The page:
The PMA Established the Center for African and African Diasporic Art

The PMA Established the Center for African and African Diasporic Art

The Philadelphia Museum of Art has announced the establishment of the Brind Center for African and African Diasporic Art and the appointment of Imani Roach as its Curatorial Director. Previously, she worked at the Metropolitan Museum of Art, where she worked on renovating and reinstating the African galleries. In her new role, Imani Roach will lead the acquisition of artworks, organize special exhibitions and gallery installations, and oversee publications and symposia.

Fine Art Shippers interviewed the center’s inaugural Director about its mission, programming plans, and collaboration with other institutions.

The PMA Established the Center for African and African Diasporic Art

To begin with, could you tell us why a decision was taken to establish the Brind Center for African and African Diasporic Art?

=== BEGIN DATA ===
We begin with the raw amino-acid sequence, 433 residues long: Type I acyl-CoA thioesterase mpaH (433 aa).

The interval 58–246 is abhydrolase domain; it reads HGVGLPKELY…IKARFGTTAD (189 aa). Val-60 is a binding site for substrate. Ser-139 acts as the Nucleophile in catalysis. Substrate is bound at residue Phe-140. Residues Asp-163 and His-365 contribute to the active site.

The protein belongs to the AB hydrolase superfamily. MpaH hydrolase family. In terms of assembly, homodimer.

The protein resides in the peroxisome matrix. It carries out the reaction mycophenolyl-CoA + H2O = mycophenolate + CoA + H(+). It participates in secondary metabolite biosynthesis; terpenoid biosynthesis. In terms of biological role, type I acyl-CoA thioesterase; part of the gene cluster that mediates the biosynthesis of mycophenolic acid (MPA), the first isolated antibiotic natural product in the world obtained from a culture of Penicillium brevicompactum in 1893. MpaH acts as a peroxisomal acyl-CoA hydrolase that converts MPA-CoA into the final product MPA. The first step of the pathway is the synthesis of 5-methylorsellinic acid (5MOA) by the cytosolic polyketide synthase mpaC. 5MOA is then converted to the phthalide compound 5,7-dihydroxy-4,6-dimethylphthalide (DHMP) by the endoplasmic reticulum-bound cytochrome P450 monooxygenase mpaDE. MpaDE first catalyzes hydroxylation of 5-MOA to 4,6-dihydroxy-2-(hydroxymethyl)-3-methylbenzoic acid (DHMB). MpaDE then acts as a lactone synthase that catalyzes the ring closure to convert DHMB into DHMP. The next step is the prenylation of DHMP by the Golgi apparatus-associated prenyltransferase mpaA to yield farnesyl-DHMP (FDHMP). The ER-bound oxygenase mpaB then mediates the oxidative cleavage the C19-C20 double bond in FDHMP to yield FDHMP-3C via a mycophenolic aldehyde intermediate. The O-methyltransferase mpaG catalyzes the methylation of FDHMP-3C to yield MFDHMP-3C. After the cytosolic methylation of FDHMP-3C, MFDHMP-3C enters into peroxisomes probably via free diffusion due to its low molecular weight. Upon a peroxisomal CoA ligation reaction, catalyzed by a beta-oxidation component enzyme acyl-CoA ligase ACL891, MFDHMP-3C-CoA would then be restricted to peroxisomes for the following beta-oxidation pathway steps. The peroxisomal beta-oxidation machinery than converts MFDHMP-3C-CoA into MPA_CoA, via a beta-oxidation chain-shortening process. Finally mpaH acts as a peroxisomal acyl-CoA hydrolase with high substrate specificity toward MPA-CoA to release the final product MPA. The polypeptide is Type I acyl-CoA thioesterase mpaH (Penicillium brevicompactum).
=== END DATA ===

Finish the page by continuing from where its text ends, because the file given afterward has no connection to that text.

Imani Roach: Historically, the Philadelphia Museum of Art had a collection of African art. However, in the early 1960s, the majority of this collection was transferred to the Penn Museum, part of the University of Pennsylvania. Consequently, for the past 65 years, the museum has not had African art on view in its permanent galleries, nor has it had curatorial staff with expertise in this area.

Recognizing the limitations that Africa’s absence places on the museum’s ability to tell stories about human creativity, Ira Brind, the benefactor after whom the center is named, entered discussions with the PMA to support the reintegration of work by African artists into its exhibition program.

The PMA director, Sasha Suda, and the chief curator, Carlos Basualdo, were eager to work in this direction, not only because of what a center for African and African diasporic art can mean for the museum, but because of what it can mean for the city of Philadelphia.

What are the mission and goals of the new center?